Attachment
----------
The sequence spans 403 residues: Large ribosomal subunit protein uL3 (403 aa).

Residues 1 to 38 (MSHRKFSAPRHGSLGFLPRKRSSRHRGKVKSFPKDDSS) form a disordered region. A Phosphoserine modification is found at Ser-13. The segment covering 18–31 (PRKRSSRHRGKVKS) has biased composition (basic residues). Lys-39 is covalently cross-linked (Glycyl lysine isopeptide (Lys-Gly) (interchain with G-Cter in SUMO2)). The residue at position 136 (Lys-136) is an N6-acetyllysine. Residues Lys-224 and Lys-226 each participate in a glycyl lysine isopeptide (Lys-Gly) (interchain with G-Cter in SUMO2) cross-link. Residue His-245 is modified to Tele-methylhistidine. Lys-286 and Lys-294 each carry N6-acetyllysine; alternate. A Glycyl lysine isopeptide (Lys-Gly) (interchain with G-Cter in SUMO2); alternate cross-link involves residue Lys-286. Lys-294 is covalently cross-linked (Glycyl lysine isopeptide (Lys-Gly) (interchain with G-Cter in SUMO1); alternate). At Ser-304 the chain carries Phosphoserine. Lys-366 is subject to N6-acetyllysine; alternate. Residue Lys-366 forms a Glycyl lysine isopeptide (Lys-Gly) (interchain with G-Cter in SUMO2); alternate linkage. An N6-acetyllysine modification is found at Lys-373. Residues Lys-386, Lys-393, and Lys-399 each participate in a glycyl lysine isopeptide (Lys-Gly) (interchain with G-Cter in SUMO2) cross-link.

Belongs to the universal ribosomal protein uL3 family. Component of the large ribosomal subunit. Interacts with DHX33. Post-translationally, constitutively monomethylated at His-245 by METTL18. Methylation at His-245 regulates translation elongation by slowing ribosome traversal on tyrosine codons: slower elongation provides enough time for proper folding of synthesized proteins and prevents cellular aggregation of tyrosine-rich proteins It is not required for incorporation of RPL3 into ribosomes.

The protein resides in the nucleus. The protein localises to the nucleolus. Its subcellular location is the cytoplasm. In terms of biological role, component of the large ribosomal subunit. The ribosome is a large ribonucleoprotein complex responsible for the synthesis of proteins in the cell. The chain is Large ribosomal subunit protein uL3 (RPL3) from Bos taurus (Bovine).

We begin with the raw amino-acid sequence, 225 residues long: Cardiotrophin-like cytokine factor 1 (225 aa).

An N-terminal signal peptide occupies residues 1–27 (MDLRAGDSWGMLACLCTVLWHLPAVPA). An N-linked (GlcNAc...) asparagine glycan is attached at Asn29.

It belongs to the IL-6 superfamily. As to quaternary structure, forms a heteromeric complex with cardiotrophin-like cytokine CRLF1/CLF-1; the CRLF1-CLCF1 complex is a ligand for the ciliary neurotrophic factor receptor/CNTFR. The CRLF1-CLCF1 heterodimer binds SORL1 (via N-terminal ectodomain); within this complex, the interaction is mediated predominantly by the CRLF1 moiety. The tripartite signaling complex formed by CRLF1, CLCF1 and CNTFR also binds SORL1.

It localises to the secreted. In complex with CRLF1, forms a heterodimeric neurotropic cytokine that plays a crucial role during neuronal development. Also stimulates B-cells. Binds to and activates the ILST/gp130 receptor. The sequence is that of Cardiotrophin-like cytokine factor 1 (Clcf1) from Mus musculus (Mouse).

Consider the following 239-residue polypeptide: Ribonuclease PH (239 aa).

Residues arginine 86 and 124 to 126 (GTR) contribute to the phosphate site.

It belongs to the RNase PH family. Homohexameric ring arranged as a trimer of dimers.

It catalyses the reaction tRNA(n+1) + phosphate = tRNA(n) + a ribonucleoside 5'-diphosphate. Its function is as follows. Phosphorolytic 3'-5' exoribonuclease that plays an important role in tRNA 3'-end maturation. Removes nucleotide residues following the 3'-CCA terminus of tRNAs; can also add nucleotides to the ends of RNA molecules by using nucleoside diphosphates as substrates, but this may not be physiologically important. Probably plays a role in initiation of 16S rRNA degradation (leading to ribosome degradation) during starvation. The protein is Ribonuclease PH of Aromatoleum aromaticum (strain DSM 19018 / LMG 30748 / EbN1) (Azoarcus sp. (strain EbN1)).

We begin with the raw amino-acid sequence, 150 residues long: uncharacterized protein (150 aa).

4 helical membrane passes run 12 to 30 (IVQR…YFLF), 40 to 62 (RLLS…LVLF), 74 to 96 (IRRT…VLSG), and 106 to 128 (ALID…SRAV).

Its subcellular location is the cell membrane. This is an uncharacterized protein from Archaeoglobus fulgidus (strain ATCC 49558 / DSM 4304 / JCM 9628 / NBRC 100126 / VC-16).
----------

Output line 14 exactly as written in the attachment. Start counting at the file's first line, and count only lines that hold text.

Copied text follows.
4 helical membrane passes run 12 to 30 (IVQR…YFLF), 40 to 62 (RLLS…LVLF), 74 to 96 (IRRT…VLSG), and 106 to 128 (ALID…SRAV).